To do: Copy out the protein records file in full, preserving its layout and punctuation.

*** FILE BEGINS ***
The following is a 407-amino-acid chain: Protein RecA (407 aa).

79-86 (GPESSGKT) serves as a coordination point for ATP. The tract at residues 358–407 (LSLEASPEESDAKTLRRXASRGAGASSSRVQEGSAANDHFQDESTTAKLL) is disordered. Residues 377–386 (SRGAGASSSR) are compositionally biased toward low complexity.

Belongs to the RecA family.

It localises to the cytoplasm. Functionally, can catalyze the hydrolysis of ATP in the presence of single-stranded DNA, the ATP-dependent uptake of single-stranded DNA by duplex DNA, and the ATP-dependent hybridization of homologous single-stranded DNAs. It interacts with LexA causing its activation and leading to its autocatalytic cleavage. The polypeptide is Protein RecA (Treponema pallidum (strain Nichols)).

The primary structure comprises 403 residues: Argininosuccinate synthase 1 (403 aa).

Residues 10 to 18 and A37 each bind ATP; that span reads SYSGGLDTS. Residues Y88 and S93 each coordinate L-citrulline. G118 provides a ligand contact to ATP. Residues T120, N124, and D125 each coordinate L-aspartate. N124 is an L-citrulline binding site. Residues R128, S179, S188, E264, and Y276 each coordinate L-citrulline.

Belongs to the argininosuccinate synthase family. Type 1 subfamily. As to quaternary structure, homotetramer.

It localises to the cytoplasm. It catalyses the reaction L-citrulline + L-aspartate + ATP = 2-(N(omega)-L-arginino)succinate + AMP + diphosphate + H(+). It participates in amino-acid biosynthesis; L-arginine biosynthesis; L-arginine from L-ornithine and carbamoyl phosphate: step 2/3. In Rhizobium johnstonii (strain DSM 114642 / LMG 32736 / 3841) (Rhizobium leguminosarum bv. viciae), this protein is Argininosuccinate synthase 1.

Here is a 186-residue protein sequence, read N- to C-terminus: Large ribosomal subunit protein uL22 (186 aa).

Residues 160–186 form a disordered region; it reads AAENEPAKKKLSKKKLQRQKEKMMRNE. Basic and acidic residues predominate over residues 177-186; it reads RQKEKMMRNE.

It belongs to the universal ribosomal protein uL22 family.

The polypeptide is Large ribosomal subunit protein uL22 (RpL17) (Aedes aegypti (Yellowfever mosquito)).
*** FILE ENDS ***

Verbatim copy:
The following is a 407-amino-acid chain: Protein RecA (407 aa).

79-86 (GPESSGKT) serves as a coordination point for ATP. The tract at residues 358–407 (LSLEASPEESDAKTLRRXASRGAGASSSRVQEGSAANDHFQDESTTAKLL) is disordered. Residues 377–386 (SRGAGASSSR) are compositionally biased toward low complexity.

Belongs to the RecA family.

It localises to the cytoplasm. Functionally, can catalyze the hydrolysis of ATP in the presence of single-stranded DNA, the ATP-dependent uptake of single-stranded DNA by duplex DNA, and the ATP-dependent hybridization of homologous single-stranded DNAs. It interacts with LexA causing its activation and leading to its autocatalytic cleavage. The polypeptide is Protein RecA (Treponema pallidum (strain Nichols)).

The primary structure comprises 403 residues: Argininosuccinate synthase 1 (403 aa).

Residues 10 to 18 and A37 each bind ATP; that span reads SYSGGLDTS. Residues Y88 and S93 each coordinate L-citrulline. G118 provides a ligand contact to ATP. Residues T120, N124, and D125 each coordinate L-aspartate. N124 is an L-citrulline binding site. Residues R128, S179, S188, E264, and Y276 each coordinate L-citrulline.

Belongs to the argininosuccinate synthase family. Type 1 subfamily. As to quaternary structure, homotetramer.

It localises to the cytoplasm. It catalyses the reaction L-citrulline + L-aspartate + ATP = 2-(N(omega)-L-arginino)succinate + AMP + diphosphate + H(+). It participates in amino-acid biosynthesis; L-arginine biosynthesis; L-arginine from L-ornithine and carbamoyl phosphate: step 2/3. In Rhizobium johnstonii (strain DSM 114642 / LMG 32736 / 3841) (Rhizobium leguminosarum bv. viciae), this protein is Argininosuccinate synthase 1.

Here is a 186-residue protein sequence, read N- to C-terminus: Large ribosomal subunit protein uL22 (186 aa).

Residues 160–186 form a disordered region; it reads AAENEPAKKKLSKKKLQRQKEKMMRNE. Basic and acidic residues predominate over residues 177-186; it reads RQKEKMMRNE.

It belongs to the universal ribosomal protein uL22 family.

The polypeptide is Large ribosomal subunit protein uL22 (RpL17) (Aedes aegypti (Yellowfever mosquito)).